Little Paternoster Row

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Narrow alleyway running north-south from Brushfield Street to Dorset Street where it emerged between Nos.35 (Crossingham's Lodging House) and 36 Dorset Street. Entry from Brushfield Street was via a covered archway next to the Oxford Arms public house at No.62. Once known as French Alley[1]

In 1888, Little Paternoster Row was lined on its west side by a row of tenements and on its east side by Crossingham's.[2]

Some time after 1.35am, 8th September 1888, John Evans, the nightwatchman at Crossingham's, watched Annie Chapman leave the lodging house and enter Little Paternoster Row, going in the direction of Brushfield Street. She then turned towards Spitalfields Market.[3]

After a brief stint living in George Street, Mary Jane Kelly and Joseph Barnett also had lodgings here for a short time before being evicted for being drunk and failing to pay rent. From here, they moved to 13 Miller's Court around May 1888.[4]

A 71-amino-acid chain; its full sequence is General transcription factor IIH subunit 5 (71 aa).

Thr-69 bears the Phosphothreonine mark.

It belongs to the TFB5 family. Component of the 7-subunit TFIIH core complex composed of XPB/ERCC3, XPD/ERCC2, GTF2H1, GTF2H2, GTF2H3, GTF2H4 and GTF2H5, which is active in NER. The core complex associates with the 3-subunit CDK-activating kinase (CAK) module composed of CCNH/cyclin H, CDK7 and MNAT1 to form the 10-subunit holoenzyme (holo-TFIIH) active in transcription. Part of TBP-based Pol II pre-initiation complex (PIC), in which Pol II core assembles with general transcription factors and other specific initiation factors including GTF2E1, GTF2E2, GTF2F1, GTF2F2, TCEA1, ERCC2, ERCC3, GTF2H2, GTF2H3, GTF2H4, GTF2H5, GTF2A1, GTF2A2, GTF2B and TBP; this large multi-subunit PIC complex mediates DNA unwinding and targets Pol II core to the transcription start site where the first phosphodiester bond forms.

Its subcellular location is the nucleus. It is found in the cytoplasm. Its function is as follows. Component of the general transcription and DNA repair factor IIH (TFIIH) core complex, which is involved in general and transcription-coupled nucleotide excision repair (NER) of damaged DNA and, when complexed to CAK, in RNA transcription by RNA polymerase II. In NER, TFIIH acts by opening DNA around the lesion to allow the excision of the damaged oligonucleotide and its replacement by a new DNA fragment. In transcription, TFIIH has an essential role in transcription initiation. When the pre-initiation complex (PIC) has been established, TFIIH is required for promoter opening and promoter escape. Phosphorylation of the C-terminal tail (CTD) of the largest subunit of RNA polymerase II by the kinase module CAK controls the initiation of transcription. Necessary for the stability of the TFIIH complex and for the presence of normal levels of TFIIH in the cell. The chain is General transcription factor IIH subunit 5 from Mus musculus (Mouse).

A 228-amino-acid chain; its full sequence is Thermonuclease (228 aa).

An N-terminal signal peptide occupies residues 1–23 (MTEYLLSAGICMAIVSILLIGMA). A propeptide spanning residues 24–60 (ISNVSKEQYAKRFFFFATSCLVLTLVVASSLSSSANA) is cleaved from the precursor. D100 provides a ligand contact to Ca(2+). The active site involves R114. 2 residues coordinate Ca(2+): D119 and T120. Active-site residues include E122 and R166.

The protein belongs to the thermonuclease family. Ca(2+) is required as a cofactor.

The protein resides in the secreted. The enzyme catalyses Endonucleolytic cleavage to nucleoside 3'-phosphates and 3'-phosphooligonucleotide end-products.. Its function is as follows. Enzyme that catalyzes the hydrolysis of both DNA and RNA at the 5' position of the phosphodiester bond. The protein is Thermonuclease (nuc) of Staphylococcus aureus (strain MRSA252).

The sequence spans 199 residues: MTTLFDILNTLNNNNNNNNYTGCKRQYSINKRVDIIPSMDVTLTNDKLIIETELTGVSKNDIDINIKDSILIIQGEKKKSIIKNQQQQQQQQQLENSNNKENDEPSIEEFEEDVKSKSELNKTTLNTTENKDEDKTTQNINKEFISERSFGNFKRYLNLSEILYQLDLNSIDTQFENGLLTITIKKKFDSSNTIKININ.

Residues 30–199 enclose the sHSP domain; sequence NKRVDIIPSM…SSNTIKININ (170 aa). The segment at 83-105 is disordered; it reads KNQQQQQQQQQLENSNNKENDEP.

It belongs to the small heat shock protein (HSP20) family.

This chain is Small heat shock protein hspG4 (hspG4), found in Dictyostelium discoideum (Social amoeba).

Little Paternoster Row was classed as 'black' (vicious, semi-criminal) in Charles Booth's 1898 map of London Poverty. The surveyor's original notebook entries describe it thus:

"2 & 3 storey common lodging houses. Ragged women, children, holey toeless boots; windows dirty patched with brown paper and broken. Prostitutes, thieves and ponces. Buildings owned by the notorious Jack McCarthy of Dorset Street."[5]

It was demolished in 1928 along with the north side of Dorset Street to make way for extensions to Spitalfields Market.


  1. An Exact Survey Of The City's Of London, Westminster Ye Borough Of Southwark And The Country Near Ten Miles Round, John Rocque, 1741-6.
  2. Goad fire insurance map, 1889
  3. Annie Chapman Inquest, The Times, 11th September 1888.
  4. Penny Illustrated Paper, 17th November 1888
  5. LSE - Booth Online, B351 p.105